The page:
The edit panel for SPFx WebParts provides a new and consistent way to interact with the users. And although Microsoft has provided plenty of field types out of the box we still need to build our own some times. But what if we want to do something crazy? Like having an array of objects in our settings?


The easy part

Let’s say we store a list of users for a WebPart that shows Contact Persons. The first thing we would do is create a TypeScript model and extend the .manifest.json file. Something like this:

\src\models\personProperties.ts

export class PersonProperties {
  public guid: string;
  public firstName: string;
  public lastName: string; 
  public emailAddress: string; 
} 

\src\webparts\coolEditFields\CoolEditFieldsWebPart.manifest.json

"preconfiguredEntries": [{
  "groupId": "5c03119e-3074-46fd-976b-c60198311f70", // Other
  "group": { "default": "Other" },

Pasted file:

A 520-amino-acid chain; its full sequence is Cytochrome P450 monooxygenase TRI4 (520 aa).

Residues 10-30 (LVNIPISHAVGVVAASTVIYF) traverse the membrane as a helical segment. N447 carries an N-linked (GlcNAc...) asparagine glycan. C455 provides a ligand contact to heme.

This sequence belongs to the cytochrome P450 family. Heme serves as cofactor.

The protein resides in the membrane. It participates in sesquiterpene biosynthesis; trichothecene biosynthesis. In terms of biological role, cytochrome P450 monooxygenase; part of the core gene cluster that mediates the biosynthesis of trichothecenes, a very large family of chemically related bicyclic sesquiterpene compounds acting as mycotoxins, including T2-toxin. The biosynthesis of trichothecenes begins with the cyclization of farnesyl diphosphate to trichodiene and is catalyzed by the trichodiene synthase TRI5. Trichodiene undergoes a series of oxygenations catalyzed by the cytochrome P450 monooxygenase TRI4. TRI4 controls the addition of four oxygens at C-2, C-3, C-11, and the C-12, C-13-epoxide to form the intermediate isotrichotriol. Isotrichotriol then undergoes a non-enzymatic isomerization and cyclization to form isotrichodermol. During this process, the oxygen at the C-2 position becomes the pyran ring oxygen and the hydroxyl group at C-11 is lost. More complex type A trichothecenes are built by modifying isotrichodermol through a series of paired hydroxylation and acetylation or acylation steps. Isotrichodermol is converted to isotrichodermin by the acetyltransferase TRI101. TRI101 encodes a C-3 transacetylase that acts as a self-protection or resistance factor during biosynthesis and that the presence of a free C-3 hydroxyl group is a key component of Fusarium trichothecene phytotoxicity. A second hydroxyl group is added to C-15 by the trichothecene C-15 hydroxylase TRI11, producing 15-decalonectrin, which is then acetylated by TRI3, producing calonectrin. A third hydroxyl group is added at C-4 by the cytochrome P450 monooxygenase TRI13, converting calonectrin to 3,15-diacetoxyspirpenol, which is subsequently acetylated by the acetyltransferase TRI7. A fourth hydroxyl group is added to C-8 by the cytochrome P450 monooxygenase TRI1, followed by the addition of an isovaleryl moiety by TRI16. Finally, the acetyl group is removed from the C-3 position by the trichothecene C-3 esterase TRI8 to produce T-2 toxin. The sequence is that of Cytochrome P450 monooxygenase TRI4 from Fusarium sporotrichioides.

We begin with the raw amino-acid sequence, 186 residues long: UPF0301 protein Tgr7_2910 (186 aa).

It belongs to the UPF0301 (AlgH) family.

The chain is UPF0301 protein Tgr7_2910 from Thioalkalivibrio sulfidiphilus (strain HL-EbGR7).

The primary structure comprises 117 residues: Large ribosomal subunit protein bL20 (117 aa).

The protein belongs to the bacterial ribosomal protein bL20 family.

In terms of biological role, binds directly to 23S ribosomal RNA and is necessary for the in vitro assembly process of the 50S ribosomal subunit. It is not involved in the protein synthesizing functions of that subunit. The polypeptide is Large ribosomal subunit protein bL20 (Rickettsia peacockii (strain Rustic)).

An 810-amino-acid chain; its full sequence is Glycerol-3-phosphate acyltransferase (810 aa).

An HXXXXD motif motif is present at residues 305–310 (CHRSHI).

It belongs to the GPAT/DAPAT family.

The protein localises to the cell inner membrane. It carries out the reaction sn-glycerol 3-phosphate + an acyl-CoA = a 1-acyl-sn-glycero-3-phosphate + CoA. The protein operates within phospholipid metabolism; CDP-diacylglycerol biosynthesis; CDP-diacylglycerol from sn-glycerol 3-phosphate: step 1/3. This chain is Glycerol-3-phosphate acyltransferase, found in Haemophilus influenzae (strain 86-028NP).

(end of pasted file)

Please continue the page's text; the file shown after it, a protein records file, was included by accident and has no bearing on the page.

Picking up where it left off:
"title": { "default": "Cool edit fields" },
  "description": { "default": "WebPart with cool edit fields" },
  "officeFabricIconFontName": "Page",
  "properties": {
    "contactPersons": [
      { "guid": "3646e597-a5b0-448c-8fe4-e1c0ec5199d6", "firstName": "Dan", "lastName": "Deaconu", "emailAddress": "dan.deaconu@email.com" },
      { "guid": "09f550b5-42ce-4517-bf9f-eadde70dad7c","firstName": "Willy", "lastName": "Billy", "emailAddress": "willy.billy@email.com" }
     ]
  }
}]
The second thing to fix up is the interface for the WebPart properties, the interface for the WebPart Field Properties and React.createElement function:
\src\webaparts\coolEditFields\components\ICoolEditFieldsProps.ts
export interface ICoolEditFieldsProps {
 contactPersons:PersonProperties[];
}
Don’t forget to import your model 👍
import { PersonProperties } from "../../../models/personProperties";
\src\webparts\coolEditFields\CoolEditFieldsWebPart.ts
export interface ICoolEditFieldsWebPartProps {
 contactPersons:PersonProperties[];
}
And the React.createElement function (in the same file):
React.createElement(CoolEditFields, {
  contactPersons:this.properties.contactPersons,
});

💪 TIP you can use the spread operator if the properties are the same:
React.createElement(CoolEditFields, { ...this.properties });
How can we see the results?
Let’s update the WebPart to display the properties:
\src\webparts\coolEditFields\components\CoolEditFields.tsx